Traditional Japanese sweets, known as "Wagashi", have features that reflect the season that they are produced in, and winter wagashi are no different. There is a gradient of winter climates in Japan, from the snowy landscapes in northern regions like Hokkaido, to more temperate climates further south in Kyushu. However, there is a uniform drop in temperature throughout Japan during the winter months, with several months of cold weather.
Winter Wagashi Features
The standout feature of winter wagashi is their color; white, as seen in rice cakes and powdered rice crackers. Meant to represent snow, these white wagashi are pretty to the eye and provide an obvious connection with winter. Also, rather than using seasonal ingredients as they are, wagashi during winter are commonly processed to create color and texture.
Winters in Japan can feel particularly cold, as materials used to build houses are different from those in Europe and the United States. In Japan, you still find thatched roofs and structures predominantly of wood, which are designed for the severe heat of summer and not for the cold of winter. Concrete houses, which grew significantly in number after World War II, also were not designed for the cold winter months, as central heating systems are rare in Japanese homes. As a result, winter mornings and evenings in Japan can get extremely cold. To stay comfortable, the Japanese have devised the kotatsu, an ingenious heated table that retains the heat with a large blanket under the table-top. The Japanese put their feet inside the kotatsu during the winter season to keep warm. A common scene is of a family eating mandarin oranges and Japanese sweets while chatting and relaxing. A more modern take on winter comfort are heated floor systems, which are becoming more common.
As the Japanese characters "雪平" suggests, "Seppei" are rice cakes that are as white as snow. The white dough is made by kneading pure white gyuhi and white bean paste, and then adding egg white to finish. Since it is a white dough, it is easy to add other colors and toppings. Seppei is often filled with red bean paste, but sometimes fruits are added. Depending on the season, some Seppei are decorated with plum blossoms or chestnut bean paste to create a spring or autumn motif. If you use pink Seppei to make wagashi with cherry blossoms or strawberries, you will quickly have a spring themed treat. Likewise, by using light blue or green jelly or agar, a wagashi with a summer feel is created.
Joyo-manju is a yeast bun made by steaming sweet bean paste and other ingredients in a skin made by kneading grated yam, and topped with flour and sugar. The reason why yams are used is because of their fluffy texture. The Kansai region, where Osaka and Kyoto are located, is famous for its flour-based cuisine and yams are used to make these dishes fluffier. When yams are used in manju, they give the buns an elegant texture and make them very palatable. The appearance of jyoyo-manju is simply white with a red bean paste filling. If you are in Japan during winter, you may also find rabbit shaped jyoyo-manju. This treat is a typical Japanese winter confectionery that is also visually appealing.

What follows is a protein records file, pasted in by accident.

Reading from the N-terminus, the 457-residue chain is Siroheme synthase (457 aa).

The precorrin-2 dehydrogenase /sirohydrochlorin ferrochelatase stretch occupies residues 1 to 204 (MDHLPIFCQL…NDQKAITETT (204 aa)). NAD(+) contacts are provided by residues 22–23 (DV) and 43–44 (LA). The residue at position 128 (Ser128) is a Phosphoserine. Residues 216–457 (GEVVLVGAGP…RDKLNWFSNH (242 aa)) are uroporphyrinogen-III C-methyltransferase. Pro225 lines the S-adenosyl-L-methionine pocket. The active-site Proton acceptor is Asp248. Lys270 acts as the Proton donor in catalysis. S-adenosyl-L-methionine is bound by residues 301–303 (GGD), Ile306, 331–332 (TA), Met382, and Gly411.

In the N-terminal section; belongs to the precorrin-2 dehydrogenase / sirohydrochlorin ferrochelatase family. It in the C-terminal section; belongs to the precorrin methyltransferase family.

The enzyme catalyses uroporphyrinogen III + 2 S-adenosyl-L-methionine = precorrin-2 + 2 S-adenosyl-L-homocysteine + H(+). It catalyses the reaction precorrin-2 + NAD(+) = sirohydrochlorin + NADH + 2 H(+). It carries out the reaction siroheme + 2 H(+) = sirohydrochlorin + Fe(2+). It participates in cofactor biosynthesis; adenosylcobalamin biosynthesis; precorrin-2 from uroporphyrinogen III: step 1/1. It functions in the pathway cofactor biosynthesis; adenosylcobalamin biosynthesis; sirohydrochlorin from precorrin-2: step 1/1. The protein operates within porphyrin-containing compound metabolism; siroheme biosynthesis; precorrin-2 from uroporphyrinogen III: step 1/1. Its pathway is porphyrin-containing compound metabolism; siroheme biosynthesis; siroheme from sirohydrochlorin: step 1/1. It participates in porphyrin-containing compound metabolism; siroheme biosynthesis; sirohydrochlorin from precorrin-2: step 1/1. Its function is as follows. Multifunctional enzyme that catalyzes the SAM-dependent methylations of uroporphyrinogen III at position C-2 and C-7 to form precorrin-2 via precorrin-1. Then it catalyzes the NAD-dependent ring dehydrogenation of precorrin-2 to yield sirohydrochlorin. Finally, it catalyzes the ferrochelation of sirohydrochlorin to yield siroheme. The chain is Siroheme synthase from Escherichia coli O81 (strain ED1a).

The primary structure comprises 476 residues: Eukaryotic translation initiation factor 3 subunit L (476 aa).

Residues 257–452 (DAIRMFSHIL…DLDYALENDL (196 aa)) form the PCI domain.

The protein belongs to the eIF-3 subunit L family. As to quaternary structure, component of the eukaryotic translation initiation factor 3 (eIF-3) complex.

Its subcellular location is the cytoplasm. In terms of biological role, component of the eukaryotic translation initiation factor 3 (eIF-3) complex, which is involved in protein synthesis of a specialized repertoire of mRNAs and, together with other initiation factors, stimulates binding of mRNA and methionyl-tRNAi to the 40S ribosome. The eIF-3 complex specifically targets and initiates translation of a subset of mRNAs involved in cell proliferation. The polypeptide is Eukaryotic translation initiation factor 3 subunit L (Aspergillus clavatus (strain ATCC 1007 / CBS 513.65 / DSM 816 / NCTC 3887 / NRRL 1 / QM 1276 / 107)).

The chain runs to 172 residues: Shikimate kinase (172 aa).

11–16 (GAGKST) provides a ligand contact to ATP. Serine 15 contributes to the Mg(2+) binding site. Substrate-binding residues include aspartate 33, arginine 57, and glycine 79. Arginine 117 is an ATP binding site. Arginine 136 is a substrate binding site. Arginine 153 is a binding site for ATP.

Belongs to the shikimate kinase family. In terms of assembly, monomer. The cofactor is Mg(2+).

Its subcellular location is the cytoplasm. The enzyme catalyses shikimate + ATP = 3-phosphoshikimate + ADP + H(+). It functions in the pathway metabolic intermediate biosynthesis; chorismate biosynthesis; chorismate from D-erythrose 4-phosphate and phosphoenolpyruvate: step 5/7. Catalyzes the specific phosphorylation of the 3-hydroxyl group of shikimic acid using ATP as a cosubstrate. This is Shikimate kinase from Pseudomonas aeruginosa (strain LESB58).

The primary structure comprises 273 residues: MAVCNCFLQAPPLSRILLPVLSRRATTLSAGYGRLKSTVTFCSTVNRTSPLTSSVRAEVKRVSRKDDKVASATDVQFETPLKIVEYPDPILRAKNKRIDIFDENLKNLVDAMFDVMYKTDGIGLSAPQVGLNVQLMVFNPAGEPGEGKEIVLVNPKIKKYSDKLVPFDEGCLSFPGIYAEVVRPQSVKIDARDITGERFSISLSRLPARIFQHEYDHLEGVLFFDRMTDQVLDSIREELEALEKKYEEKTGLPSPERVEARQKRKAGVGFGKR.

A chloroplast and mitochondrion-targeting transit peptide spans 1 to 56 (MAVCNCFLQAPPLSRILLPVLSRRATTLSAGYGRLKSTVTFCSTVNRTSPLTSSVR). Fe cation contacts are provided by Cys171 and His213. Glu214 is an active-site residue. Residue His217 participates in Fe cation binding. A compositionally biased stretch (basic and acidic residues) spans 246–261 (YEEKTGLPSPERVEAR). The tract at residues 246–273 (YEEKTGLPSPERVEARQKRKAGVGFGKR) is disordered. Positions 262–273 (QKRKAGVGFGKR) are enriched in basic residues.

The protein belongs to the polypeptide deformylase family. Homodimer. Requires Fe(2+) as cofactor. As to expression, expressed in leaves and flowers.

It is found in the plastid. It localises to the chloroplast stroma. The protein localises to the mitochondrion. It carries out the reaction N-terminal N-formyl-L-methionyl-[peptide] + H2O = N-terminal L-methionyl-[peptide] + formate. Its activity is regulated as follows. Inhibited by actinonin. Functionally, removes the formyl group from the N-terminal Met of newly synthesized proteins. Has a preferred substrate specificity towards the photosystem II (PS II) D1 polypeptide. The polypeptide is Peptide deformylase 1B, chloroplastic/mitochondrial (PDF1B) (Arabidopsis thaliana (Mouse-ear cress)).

In the past, wagashi was a luxury food that was beyond the reach of the common people. The jyoyo-manju was no different, and although it has a long history it was primarily reserved for the enjoyment of the nobility. The name "Jyoyo-manju" itself has connotations of the higher class, with "Joyo" meaning "above" and "yo" meaning "to use" (the meaning of words in Japanese changes depending on the kanji character, so "jyou" and "yo" do not always have the same meaning as defined above). Incidentally, the current Jyoyo manju uses the kanji for "yam" and is simply recognized as "manju made of yam".
Kinton is a sweet Japanese confectionery made of boiled and mashed sweet potatoes, chestnuts and green beans. Kinton is said to have been introduced to Japan by a monk from China. The original form of the dish was similar to wontons of Chinese cuisine--a dough made of flour and water and filled with meat. Kinton was a special dish offered as court food during the Heian period (794-1192). The combination of red bean paste--made by boiling red beans with sugar--and the skin used in the original dish of kinton became the modern kinton as we know it today.
On top of the dough of the kinton is a layer of bean paste. The bean paste can be thin or thick, depending on the size of the mesh used. In Kyoto, kinton is called "chakin" to distinguish the difference in production method from kinton of other regions. There are wagashi shops that still exist in Kyoto today that have the proud history of making kinton for aristocracy for a long time. You may find that such shops get creative by adding color to the chestnut or sweet potato that is commonly used, or use completely different ingredients to make a paste that replaces red bean.